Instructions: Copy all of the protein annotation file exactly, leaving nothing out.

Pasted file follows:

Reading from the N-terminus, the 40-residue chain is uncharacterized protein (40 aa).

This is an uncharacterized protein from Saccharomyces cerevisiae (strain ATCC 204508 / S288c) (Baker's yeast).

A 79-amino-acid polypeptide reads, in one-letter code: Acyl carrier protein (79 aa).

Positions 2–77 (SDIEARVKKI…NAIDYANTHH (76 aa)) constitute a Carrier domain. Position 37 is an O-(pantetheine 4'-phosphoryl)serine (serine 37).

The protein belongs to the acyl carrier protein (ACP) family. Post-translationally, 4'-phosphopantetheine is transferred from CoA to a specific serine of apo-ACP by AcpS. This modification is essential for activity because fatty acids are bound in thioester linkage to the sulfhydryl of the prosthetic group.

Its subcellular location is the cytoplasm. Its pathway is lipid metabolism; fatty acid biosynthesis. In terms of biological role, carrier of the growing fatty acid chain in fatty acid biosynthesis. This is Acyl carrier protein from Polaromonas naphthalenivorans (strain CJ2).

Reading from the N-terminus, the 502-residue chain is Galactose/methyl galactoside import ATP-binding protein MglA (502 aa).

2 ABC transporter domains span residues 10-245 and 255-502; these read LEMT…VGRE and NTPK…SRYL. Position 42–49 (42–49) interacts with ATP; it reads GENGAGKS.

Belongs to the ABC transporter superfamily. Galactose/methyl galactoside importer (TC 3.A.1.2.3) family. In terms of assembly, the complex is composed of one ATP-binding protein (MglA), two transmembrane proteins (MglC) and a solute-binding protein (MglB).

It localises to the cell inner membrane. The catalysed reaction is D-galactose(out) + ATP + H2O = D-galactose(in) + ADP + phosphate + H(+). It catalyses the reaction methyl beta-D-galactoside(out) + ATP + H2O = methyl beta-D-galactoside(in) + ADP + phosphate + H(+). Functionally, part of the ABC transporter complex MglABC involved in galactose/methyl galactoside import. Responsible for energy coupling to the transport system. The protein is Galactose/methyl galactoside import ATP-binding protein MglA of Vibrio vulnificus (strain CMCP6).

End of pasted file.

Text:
Reading from the N-terminus, the 40-residue chain is uncharacterized protein (40 aa).

This is an uncharacterized protein from Saccharomyces cerevisiae (strain ATCC 204508 / S288c) (Baker's yeast).

A 79-amino-acid polypeptide reads, in one-letter code: Acyl carrier protein (79 aa).

Positions 2–77 (SDIEARVKKI…NAIDYANTHH (76 aa)) constitute a Carrier domain. Position 37 is an O-(pantetheine 4'-phosphoryl)serine (serine 37).

The protein belongs to the acyl carrier protein (ACP) family. Post-translationally, 4'-phosphopantetheine is transferred from CoA to a specific serine of apo-ACP by AcpS. This modification is essential for activity because fatty acids are bound in thioester linkage to the sulfhydryl of the prosthetic group.

Its subcellular location is the cytoplasm. Its pathway is lipid metabolism; fatty acid biosynthesis. In terms of biological role, carrier of the growing fatty acid chain in fatty acid biosynthesis. This is Acyl carrier protein from Polaromonas naphthalenivorans (strain CJ2).

Reading from the N-terminus, the 502-residue chain is Galactose/methyl galactoside import ATP-binding protein MglA (502 aa).

2 ABC transporter domains span residues 10-245 and 255-502; these read LEMT…VGRE and NTPK…SRYL. Position 42–49 (42–49) interacts with ATP; it reads GENGAGKS.

Belongs to the ABC transporter superfamily. Galactose/methyl galactoside importer (TC 3.A.1.2.3) family. In terms of assembly, the complex is composed of one ATP-binding protein (MglA), two transmembrane proteins (MglC) and a solute-binding protein (MglB).

It localises to the cell inner membrane. The catalysed reaction is D-galactose(out) + ATP + H2O = D-galactose(in) + ADP + phosphate + H(+). It catalyses the reaction methyl beta-D-galactoside(out) + ATP + H2O = methyl beta-D-galactoside(in) + ADP + phosphate + H(+). Functionally, part of the ABC transporter complex MglABC involved in galactose/methyl galactoside import. Responsible for energy coupling to the transport system. The protein is Galactose/methyl galactoside import ATP-binding protein MglA of Vibrio vulnificus (strain CMCP6).